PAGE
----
Miss Snark's First Victim
Yes.I like it because it gives us a vivid scene with conflict right away. The only thing that wasn't perfect for me was the "everything I remembered." The first time I read this, I thought you meant that his/her memory would be wiped out but then I read it again and thought you meant everything he/she remembered from the room would be gone. This is probably clarified in the following lines so it's not a huge problem.
No. This seems cliched to me, and also too dramatic when we don't know the characters yet.
YesI'm confused but not in a frustrating way. I want more information which is probably a good sign that the 1st line works.
Yes. It's simple, clear, easily read, not clunky. All good reason :) And I like ideas about memory/losing memories so I'd want to know more.
NoI'm confused already. When you open the door, your memory will be wiped? Or when you open the door the room you see won't be like you remembered it? It feels a bit too cliched and vague to me at present. If you clear up the confusion of what action leads to what event it might help.
No. I want to like it because I love apocalyptic YA, but it's not quite grabbing me.
Yes, what happened?
Yes. I liked it. I wasn't confused (although maybe I should have been?). I took it that when the door was opened, the person's memory would be wiped. I'm definitely interested in reading more.
Yes. What happened? Where did everything go? How long has she been inside for? A good first line that triggers questions.
Yes. I'm curious where this door leads and why it would cause the MC memory loss.
No. It's a good image but having read plenty of apocalyptic fiction (both YA & adult), it's also a cliche one.
No. Conveys the feeling that the MC will spend the entire novel trying to regain the knowledge that they lost by walking through the door and so I don't need to read any further.
Yes, I like the image. But with "The Maze Runner" out there, you've got some stiff competition to top with this opening.
Yes.This was almost a "no" because if she walks through that door, her memory will be gone and that doesn't seem to make for an interesting story.However, I have to trust you as the author to keep me interested and this isn't about the rest of your story. This is a critique of your first sentence. I want to know more, so it did its job.
Yes.But yes in a "it didn't turn me off" sort of way and I always want to read more when it comes to apocalyptic books.
Yes, but tentatively. It's tight and clear, but I'd need to second sentence to be a knock-out to keep me interested.
Yes. I'm intrigued as to how he/she knows that the memories would be gone. Also whether he/she goes through the door.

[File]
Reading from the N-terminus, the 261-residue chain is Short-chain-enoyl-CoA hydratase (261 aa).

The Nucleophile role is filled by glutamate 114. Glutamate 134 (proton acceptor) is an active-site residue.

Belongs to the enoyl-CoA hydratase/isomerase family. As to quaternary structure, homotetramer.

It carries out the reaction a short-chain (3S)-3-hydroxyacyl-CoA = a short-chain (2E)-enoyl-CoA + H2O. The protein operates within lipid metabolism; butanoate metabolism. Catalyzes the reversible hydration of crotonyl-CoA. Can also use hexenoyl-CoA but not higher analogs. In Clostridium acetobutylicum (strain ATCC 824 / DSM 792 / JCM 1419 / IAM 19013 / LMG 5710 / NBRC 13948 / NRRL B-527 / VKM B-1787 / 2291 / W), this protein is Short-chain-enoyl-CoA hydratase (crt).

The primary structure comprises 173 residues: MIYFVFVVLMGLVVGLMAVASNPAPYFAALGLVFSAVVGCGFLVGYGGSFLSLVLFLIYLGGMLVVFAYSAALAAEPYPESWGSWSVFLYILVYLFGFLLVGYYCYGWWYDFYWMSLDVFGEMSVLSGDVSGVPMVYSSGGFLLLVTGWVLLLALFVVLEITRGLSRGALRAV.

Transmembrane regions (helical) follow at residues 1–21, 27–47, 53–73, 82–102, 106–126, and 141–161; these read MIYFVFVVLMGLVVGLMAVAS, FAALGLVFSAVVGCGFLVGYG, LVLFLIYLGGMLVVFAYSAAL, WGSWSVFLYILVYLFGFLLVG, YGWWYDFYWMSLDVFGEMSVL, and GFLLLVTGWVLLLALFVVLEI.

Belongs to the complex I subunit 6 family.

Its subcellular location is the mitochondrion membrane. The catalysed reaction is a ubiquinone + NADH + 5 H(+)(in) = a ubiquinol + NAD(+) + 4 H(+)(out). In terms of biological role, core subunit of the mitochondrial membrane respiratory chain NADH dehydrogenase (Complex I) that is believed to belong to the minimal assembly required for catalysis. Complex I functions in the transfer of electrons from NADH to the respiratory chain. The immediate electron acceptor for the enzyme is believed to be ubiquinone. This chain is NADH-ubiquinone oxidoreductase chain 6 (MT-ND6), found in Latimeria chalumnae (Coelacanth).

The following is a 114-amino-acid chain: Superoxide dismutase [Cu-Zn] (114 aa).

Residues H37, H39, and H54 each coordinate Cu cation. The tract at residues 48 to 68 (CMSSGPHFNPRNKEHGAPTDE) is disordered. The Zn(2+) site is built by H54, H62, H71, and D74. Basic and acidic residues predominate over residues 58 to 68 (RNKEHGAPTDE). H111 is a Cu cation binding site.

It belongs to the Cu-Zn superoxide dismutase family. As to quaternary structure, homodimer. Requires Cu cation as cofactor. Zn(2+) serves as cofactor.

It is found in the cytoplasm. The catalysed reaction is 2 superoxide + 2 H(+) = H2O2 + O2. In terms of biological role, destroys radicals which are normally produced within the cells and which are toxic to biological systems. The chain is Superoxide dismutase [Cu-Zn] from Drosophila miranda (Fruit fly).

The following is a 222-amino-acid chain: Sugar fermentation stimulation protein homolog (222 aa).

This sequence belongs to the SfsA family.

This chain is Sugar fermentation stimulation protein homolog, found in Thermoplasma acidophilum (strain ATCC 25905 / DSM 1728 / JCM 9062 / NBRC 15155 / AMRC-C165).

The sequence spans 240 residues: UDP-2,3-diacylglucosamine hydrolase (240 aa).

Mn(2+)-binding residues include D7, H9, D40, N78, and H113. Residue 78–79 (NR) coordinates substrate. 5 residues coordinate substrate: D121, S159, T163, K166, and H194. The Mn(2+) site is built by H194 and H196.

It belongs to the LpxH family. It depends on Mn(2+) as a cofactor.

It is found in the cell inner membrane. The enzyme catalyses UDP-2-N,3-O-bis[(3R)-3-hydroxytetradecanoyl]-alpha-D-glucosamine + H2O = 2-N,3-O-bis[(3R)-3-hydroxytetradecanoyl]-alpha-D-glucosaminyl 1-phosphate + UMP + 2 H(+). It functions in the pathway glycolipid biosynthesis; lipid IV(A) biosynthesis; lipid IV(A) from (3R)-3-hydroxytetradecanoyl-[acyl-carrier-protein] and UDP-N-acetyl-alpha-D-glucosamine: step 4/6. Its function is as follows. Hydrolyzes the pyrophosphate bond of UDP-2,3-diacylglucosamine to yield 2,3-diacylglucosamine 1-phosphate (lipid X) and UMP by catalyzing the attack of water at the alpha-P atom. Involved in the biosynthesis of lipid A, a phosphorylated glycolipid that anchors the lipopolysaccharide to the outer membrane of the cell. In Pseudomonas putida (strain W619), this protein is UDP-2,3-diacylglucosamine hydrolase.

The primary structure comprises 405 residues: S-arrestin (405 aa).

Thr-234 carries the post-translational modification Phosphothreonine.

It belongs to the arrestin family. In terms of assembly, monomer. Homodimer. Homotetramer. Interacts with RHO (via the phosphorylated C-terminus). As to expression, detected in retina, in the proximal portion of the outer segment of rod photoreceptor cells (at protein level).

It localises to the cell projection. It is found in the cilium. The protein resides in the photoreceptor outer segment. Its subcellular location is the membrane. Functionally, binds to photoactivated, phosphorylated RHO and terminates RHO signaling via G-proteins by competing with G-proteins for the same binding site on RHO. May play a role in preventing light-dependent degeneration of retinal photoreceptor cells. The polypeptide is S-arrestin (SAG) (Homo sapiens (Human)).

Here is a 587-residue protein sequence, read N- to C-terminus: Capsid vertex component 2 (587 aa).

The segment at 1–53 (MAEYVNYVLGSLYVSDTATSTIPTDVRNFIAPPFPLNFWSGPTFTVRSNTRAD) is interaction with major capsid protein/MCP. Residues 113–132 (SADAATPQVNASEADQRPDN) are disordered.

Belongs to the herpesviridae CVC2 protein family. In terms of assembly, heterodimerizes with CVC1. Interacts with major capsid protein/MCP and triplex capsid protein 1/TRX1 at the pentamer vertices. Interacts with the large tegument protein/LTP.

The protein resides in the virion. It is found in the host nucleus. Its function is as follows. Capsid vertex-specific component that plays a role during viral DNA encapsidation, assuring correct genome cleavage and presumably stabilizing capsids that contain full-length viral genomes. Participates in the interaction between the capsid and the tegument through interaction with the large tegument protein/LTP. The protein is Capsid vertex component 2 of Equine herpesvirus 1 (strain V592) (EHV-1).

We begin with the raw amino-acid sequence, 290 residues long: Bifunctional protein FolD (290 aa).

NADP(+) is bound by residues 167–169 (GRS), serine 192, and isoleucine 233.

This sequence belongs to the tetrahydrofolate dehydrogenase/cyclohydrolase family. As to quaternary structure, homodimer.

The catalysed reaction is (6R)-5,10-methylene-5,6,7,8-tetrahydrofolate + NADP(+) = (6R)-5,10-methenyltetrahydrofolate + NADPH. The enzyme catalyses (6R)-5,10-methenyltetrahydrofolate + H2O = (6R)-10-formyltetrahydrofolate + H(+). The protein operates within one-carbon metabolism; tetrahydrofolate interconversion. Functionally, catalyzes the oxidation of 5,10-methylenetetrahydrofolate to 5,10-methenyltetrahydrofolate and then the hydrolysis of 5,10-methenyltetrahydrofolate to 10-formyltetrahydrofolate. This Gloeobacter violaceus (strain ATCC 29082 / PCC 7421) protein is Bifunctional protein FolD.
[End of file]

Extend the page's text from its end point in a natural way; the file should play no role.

No. When I first read it (before noting the apocalyptic part of the genre), I thought that the act of opening a door would erase this person's memory.
No. The sentence just confused me - if everything will be gone, then why not just leave the door shut?
No.It didn't stand out to me as a first sentence.
Yes. This is a very evocative beginning, and I'm curious to see what tragedy lies beyond. However, there is something about the sentence construction that threw me off. Perhaps, "When I opened the door, I knew everything I remembered would be gone." Or even better, something more stylistic like, "When I opened the door, I knew everything would be gone. Everything I remembered..." (except, you know, in your voice and style).
Yes. Haunting, simple, effective.
Yes. What could make you forget everything by simply opening a door? Is the person just concerned that what they see will blow their mind or will there be something to actually take away previous thoughts? Intrigued!
No. But almost a yes. A little vague. Maybe if you put a few specific things she would forget, like her parents or her pet cat, it would make more real.
Yes- interesting premise. I'd like to see how it's handled.
Yes, sets the stage and tone, and prepares us to witness what the mc is experiencing.
Yes. I want to know what's beyond the door and why the mc's would be affected that profoundly.
No. I'm not fond of "I knew" as an opening. This would be much stronger (in my opinion) as "When I opened the door, everything I remembered was gone."
Yes, while it can be improved, I want to see this new world that lies on the other side of that door. What the mc has lost.
Yes. I like the tone.
Yes. It made me curious, but I didn't love it because it borders on melodramatic.
Yes.I pondered taking it back, though, when I saw that half the readers above me thought it meant her memory would be wiped and the other half thought what lay beyond the door was gone.Whichever it is, you need to tighten the line up to eliminate the confusion.That said, either scenario is interesting to me, so I would read on. I made the assumption that the MC is about to open the door on a wasteland. I liked the image and the tension it evoked because she needs to see what's become of everything, but there's also this hesitation because seeing it will make it real and there'll be no more pretending. At the moment of seeing, the world she remembers will no longer exist. It gives me tension and emotion.I agree that "I knew" is filter phrase that weakens an image.